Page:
Rep. Mario Diaz-Balart, a Florida Repiblican, is a member of the House's bipartisan working group, the Gang of Seven, that is writing a comprehensive immigration reform plan. The Gang of Seven's comprehensive reform plan will have substantial differences with the Senate version. 

Washington Examiner: Is the Gang of Seven plan nearly ready?

Mario Diaz-Balart: We are now in the process, a slow, arduous and tedious process, of going through the legislation line by line to make sure it is what we have agreed to. A number of us have found some discrepancies, just because of the interpretations made during drafting. We think it's not going to be a big deal, but we have to iron it out. It's just time consuming.

Does the Gang's version mirror the Senate plan in coupling border security to a pathway to citizenship for current illegal immigrants?

It's [on] the same planet, but we have a lot of differences, a lot of substantial differences. I think for something to pass the House and Senate and to be signed into law, it has to be something very similar to what we have been working on.

Examiner: What is delaying the House bill?

Diaz-Balart: We had two deals on the health care issue already. On both of them, the Democrats in our group, who have been exemplary and great to work with, had to backtrack on the agreement not once, but a second time. And it's not coming from them. It's coming from House Minority Leader Nancy Pelosi. There's been a pattern of not wanting to get immigration reform done. It's been a horrible marriage between lawmakers on the Right, who don't want to do anything, and the Democratic leadership, who have never wanted to do it either. Unfortunately, that still remains the case but despite that I believe we are going to get something done.

Examiner: The same bipartisan group was near a deal on reform four years ago that is similar to the current proposal and Democrats who wanted it controlled Congress and the White House. Why did that fail?

Diaz-Balart: You have to ask Pelosi or Obama why they did not want to do immigration reform. It's a question I've never heard anybody ask. My opinion is that the president wanted to use it as a political issue for his re-election. He knew about the group and he knew about my involvement and the involvement of my brother [then-Rep. Lincoln Diaz-Balart]. Yet, he kept saying he could not find Republicans to deal with him on immigration. That was not right. That was false.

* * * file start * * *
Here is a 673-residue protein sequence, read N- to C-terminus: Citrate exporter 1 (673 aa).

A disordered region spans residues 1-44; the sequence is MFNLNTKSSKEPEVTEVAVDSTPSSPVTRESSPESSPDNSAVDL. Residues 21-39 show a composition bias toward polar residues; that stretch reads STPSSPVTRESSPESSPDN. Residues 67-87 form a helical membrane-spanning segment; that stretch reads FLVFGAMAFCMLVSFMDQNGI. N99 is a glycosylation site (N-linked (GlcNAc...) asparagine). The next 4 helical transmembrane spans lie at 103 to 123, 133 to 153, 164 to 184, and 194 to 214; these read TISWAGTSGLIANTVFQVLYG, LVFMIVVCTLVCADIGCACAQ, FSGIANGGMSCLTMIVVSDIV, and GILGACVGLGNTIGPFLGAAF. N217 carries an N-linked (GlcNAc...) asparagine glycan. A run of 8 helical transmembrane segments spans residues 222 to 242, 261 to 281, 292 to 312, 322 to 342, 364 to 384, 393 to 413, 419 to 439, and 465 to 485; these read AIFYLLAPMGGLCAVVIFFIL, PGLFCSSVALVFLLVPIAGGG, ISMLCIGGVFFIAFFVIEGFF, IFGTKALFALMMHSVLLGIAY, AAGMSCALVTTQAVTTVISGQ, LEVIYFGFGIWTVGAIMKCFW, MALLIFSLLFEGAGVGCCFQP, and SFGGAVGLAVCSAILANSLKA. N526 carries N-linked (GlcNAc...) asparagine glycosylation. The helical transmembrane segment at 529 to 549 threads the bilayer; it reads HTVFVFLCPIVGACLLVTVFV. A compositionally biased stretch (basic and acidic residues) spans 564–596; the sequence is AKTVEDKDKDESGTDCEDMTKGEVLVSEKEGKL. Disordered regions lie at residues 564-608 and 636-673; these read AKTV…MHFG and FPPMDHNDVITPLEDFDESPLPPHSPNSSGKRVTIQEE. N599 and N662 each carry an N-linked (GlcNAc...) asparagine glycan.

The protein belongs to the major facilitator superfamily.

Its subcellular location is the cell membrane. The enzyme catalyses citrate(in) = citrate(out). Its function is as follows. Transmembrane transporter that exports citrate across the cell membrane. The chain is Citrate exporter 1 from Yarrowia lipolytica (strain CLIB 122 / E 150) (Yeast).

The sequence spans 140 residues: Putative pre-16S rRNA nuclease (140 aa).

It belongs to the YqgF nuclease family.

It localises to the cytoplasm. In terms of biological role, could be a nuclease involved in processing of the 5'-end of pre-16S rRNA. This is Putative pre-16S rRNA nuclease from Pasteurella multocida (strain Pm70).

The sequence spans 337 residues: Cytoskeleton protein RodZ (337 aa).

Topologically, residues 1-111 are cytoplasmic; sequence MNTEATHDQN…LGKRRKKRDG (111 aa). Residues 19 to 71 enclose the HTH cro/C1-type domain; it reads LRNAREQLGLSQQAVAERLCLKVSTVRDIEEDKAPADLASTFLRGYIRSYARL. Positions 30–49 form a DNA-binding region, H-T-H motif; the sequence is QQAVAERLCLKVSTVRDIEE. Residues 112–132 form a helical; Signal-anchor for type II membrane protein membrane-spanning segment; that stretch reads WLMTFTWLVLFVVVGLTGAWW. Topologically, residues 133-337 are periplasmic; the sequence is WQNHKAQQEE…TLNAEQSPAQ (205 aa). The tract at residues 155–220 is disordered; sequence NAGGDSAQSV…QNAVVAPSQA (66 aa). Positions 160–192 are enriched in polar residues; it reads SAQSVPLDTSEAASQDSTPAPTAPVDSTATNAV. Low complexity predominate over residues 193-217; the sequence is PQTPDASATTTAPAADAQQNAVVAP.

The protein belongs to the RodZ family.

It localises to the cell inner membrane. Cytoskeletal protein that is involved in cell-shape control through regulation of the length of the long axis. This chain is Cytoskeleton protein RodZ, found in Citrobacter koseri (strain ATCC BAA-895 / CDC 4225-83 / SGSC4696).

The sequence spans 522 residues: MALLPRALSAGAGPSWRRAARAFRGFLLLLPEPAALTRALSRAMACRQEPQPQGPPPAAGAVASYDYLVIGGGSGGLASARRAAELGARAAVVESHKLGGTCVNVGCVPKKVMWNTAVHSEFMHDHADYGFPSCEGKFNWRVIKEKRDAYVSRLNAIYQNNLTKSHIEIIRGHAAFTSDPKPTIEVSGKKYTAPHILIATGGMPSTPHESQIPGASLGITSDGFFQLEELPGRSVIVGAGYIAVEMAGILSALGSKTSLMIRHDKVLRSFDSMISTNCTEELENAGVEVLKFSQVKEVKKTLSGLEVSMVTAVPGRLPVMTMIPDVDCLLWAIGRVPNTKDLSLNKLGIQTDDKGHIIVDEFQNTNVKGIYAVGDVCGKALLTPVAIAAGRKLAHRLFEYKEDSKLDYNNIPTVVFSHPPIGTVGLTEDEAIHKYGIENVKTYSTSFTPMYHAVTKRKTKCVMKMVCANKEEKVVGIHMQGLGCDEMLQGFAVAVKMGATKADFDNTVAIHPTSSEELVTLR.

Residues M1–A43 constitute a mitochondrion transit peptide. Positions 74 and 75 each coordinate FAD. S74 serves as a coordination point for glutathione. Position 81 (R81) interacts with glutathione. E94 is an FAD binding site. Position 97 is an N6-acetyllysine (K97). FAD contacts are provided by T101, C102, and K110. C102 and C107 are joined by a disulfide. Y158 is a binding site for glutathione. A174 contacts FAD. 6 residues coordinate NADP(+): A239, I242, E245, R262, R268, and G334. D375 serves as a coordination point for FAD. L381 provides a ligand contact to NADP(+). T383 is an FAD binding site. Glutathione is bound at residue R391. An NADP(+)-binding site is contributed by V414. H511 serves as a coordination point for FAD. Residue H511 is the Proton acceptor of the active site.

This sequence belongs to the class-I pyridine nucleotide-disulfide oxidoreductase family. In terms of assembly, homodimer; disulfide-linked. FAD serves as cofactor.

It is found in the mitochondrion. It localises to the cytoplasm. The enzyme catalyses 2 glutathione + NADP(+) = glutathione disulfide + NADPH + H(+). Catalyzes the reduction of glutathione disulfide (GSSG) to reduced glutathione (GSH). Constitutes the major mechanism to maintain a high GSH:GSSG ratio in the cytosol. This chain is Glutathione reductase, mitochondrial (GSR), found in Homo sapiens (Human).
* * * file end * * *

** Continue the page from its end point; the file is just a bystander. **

Examiner: Is the pathway to citizenship for illegal immigrants the main sticking point in the House?

Diaz-Balart: There are so many sticking points. There are, frankly, dozens of them. ... We agree we have an immigration system that is broken and we have to fix it, we also have to protect the rule of law and we cannot be the only country that can't protect its borders. It has to be enforceable. ... During the immigration deal in 1986 there were a lot of commitments made, including the commitment that we would not be doing this again. So this time, it has to be fixed with real border security, with fencing, technology, a plan for tracking exit visas, etc. You have to have that, but you have to do it in a way that it actually happens.

Examiner: Does the House bill include a pathway to citizenship?

Diaz-Balart: I can't go into details about the bill, but I believe you have to follow the rule of law, not with a wink and a nod, and you cannot violate the rights of the folks who have come here legally or will come here in the future legally. Can you do that without keeping people in the shadows who are now in the country, who have never fully come out of the shadows? I think we've done that in our bill, but this is not easy.

Examiner: Is the Gang's comprehensive bill going to win over House Republicans?

Diaz-Balart: I'm optimistic that it really is. That doesn't mean we won't have to make some changes, and I do think we are going to have to make some additions. House Judiciary Committee Chairman Bob Goodlatte wants immigration reform done in smaller pieces instead of a single, comprensive package.

Examiner: What do you think of that approach?

Diaz-Balart: I disagree with a number of the specific issues he has been bringing out, but I'm grateful to him. Because, for the first time since I've been in Congress, there is a real effort to fix this broken immigration system. What Goodlatte is doing is keeping immigration reform on the front burner.